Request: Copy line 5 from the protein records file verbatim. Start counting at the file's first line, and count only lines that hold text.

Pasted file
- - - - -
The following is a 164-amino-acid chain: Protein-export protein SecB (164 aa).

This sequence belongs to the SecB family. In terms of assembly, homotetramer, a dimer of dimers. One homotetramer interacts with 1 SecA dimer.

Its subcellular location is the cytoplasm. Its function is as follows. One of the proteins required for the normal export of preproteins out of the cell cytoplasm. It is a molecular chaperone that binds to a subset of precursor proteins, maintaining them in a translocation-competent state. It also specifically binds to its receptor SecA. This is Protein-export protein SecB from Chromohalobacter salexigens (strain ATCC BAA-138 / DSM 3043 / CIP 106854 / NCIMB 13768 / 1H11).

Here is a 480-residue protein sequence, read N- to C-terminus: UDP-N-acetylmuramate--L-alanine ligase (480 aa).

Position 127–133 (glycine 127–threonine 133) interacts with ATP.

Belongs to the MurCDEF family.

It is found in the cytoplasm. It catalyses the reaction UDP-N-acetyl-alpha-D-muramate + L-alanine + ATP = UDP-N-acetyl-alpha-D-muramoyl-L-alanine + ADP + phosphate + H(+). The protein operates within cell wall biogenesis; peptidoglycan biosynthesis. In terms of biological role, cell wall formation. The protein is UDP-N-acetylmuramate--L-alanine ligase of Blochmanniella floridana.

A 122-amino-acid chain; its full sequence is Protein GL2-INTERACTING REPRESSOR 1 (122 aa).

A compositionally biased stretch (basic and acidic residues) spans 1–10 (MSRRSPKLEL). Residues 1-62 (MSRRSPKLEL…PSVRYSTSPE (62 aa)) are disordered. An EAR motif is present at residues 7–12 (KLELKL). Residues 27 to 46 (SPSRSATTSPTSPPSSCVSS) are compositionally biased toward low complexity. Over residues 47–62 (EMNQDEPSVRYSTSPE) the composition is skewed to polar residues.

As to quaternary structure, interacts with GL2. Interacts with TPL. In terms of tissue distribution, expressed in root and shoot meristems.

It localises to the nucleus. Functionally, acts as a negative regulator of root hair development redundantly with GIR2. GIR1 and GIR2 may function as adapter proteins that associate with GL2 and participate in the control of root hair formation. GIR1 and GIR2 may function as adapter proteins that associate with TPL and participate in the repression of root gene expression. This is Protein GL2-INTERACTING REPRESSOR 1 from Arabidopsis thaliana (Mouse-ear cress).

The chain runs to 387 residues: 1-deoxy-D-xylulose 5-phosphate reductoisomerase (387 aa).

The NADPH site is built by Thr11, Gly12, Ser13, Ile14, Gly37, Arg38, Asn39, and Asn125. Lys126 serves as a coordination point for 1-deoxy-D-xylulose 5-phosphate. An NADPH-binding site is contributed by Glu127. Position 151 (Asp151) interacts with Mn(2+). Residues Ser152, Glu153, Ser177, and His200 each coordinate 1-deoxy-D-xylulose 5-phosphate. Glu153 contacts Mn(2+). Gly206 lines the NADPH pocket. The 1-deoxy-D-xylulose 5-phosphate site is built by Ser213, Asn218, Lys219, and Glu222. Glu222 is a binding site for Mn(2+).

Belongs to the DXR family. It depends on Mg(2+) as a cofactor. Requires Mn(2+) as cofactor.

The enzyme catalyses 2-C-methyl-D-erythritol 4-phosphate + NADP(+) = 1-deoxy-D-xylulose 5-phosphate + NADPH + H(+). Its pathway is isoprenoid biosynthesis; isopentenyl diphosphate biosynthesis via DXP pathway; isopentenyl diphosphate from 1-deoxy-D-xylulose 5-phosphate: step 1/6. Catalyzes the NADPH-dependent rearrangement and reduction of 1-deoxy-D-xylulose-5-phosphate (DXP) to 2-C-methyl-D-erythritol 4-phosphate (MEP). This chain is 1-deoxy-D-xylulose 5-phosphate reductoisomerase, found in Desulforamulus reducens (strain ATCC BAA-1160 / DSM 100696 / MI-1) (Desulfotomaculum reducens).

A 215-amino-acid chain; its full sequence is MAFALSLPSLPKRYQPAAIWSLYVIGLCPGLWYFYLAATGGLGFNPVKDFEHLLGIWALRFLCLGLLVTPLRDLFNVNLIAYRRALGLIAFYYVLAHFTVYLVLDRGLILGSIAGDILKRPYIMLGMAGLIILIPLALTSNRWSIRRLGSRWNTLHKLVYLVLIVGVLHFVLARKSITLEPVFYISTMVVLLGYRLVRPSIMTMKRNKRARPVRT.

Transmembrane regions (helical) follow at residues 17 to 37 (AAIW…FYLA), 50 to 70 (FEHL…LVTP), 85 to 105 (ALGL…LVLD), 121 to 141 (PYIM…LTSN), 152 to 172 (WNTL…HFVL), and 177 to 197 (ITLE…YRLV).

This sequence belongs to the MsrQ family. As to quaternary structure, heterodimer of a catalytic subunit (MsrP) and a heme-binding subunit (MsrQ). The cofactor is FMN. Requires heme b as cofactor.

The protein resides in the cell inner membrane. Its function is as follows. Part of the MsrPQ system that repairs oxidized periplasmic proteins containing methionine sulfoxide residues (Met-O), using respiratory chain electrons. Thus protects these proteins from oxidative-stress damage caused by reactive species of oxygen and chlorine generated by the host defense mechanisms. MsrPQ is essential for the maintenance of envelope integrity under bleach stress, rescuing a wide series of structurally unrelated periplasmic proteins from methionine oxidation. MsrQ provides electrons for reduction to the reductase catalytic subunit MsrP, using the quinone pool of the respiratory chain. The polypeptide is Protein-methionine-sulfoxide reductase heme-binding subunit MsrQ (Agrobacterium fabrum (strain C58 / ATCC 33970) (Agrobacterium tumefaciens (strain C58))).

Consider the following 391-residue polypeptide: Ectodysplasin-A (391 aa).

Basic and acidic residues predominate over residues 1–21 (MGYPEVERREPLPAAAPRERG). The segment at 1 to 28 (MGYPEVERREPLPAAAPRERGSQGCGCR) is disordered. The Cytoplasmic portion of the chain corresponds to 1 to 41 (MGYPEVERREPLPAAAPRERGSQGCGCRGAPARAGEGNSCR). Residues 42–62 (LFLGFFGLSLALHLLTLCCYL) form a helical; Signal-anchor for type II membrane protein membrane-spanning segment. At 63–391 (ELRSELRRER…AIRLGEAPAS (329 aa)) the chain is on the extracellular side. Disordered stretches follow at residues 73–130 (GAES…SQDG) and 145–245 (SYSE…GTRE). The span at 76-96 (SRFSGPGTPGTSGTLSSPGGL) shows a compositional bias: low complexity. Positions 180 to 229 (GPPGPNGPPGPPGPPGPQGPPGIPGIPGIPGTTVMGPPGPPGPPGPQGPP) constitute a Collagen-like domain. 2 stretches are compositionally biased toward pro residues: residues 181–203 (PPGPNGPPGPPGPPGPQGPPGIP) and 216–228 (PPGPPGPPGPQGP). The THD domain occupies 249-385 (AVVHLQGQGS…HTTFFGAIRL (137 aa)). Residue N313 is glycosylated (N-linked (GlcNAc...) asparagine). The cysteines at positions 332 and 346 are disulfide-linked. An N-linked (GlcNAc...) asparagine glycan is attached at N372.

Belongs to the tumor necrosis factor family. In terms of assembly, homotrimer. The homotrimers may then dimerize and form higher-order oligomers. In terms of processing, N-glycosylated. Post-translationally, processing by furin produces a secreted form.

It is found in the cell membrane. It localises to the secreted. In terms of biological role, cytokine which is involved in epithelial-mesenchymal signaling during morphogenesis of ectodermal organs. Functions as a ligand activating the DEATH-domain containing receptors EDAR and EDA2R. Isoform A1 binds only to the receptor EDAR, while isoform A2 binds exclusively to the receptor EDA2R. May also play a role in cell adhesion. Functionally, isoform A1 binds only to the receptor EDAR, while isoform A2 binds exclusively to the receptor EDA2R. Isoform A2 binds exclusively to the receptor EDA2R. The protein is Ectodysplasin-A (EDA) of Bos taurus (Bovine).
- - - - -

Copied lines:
Position 127–133 (glycine 127–threonine 133) interacts with ATP.